If someone can't subscribe to the newsletter, that's a problem that I need to be aware of that. I think I've seen all of three times that that has gone off in the past four or five months and then every time, it was someone doing something bizarre and not formatting an input correctly, not trying to operate in good faith, there was an attrition test that I wound up commissioning that wound up triggering some of it and that's exactly what I want. It's not excessively noisy, it's not something that I want to roll into a larger platform that winds up managing 15 different things that are vaguely correlated. It does one thing and it does it extremely well and I can integrate it to the rest of my view of my business and that's something that I find incredibly valuable.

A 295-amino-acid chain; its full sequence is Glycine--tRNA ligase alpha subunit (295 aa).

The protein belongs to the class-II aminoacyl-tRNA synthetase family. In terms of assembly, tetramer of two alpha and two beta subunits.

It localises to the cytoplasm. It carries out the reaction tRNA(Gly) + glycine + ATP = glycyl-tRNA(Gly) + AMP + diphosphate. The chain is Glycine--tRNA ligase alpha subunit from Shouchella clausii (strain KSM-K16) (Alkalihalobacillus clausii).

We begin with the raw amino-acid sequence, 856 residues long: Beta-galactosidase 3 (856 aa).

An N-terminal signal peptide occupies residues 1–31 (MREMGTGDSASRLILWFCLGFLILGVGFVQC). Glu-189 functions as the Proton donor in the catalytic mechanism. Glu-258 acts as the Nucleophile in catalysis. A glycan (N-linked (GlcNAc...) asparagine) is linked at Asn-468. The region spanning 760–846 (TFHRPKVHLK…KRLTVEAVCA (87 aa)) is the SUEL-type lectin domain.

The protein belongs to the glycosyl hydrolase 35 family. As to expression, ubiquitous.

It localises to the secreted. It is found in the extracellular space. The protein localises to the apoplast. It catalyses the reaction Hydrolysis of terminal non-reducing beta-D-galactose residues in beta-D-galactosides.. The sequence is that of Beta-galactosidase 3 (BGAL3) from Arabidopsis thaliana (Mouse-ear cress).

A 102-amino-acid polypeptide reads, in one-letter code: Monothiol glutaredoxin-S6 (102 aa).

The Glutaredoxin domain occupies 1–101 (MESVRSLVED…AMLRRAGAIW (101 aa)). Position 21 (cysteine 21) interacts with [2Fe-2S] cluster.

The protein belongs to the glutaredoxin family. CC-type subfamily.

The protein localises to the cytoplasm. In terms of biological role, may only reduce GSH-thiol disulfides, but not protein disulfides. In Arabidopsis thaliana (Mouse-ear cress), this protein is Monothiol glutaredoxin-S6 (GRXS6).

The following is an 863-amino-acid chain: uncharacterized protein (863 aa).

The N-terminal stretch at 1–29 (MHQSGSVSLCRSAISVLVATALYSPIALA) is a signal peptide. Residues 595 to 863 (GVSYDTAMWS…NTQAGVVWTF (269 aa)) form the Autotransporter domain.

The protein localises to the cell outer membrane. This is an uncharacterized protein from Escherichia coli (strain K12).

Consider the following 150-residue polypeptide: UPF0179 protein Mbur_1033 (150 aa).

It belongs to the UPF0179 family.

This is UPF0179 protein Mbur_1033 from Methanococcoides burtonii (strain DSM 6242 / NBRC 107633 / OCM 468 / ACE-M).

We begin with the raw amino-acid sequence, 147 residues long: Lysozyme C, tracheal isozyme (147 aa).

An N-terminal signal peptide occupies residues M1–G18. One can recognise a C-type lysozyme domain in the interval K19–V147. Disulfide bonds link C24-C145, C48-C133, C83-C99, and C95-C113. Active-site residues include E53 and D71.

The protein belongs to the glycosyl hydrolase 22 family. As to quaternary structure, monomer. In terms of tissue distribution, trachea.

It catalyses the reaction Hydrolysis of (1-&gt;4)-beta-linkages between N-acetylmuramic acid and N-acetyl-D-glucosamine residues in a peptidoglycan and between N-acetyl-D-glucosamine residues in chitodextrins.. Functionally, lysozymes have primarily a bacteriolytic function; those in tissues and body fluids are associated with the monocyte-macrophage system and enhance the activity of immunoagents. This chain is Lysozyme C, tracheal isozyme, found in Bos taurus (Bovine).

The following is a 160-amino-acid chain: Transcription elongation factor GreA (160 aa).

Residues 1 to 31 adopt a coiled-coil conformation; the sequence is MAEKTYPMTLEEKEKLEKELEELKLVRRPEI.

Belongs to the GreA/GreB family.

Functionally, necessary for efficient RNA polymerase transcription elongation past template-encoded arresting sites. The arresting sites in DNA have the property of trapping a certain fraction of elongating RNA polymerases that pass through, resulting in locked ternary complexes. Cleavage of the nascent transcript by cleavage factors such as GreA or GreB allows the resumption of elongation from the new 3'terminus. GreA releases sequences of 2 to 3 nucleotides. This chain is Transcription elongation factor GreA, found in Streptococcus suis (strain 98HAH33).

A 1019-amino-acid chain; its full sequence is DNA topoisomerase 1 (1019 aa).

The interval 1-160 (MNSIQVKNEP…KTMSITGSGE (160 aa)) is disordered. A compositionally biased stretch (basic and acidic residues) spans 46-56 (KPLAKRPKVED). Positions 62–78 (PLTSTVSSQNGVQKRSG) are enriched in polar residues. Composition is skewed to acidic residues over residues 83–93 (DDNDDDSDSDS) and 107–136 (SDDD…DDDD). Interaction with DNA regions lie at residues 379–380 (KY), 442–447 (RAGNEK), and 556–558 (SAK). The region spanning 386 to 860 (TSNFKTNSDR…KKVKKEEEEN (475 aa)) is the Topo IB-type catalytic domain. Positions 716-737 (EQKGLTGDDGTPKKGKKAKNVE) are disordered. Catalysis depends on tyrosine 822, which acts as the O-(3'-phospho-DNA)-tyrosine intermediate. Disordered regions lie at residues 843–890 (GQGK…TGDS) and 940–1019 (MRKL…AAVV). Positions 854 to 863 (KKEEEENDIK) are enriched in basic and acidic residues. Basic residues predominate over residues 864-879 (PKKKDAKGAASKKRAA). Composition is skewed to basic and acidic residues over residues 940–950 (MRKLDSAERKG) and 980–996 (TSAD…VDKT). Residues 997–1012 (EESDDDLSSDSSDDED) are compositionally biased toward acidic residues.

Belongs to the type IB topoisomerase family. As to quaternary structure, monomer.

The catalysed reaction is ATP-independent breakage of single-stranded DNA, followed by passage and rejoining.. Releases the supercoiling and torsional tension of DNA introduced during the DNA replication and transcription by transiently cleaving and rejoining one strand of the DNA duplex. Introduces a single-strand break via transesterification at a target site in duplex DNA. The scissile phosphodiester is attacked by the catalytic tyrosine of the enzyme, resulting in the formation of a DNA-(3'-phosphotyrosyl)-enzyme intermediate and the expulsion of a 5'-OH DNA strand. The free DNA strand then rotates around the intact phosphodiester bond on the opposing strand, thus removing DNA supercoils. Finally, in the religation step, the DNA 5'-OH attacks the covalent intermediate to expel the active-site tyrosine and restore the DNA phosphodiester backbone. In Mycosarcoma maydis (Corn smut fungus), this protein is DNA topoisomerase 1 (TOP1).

Adam: Yeah, absolutely.
Corey: The idea of trying to tie this into something that varies is nuts. More to the point, my Amazon bill doesn't change based upon what you folks do. And with a lot of monitoring platforms, that's not true. I've done trials where the monitoring system cost me nothing but it doubled my cloud watch bill just out of the blue. That tends to be an intensely frustrating conversation.
Adam: Yeah, I agree. Especially with the trend of using more and more third party services which I'm a fan of. It is complicated but I think in general, it helps anybody build things that just weren't possible before but it does add that complexity of like when you make a change to this dependency, how it's going to affect the pricing of everything else. That's super complicated, I don't think there's been a great solution around that yet for sure.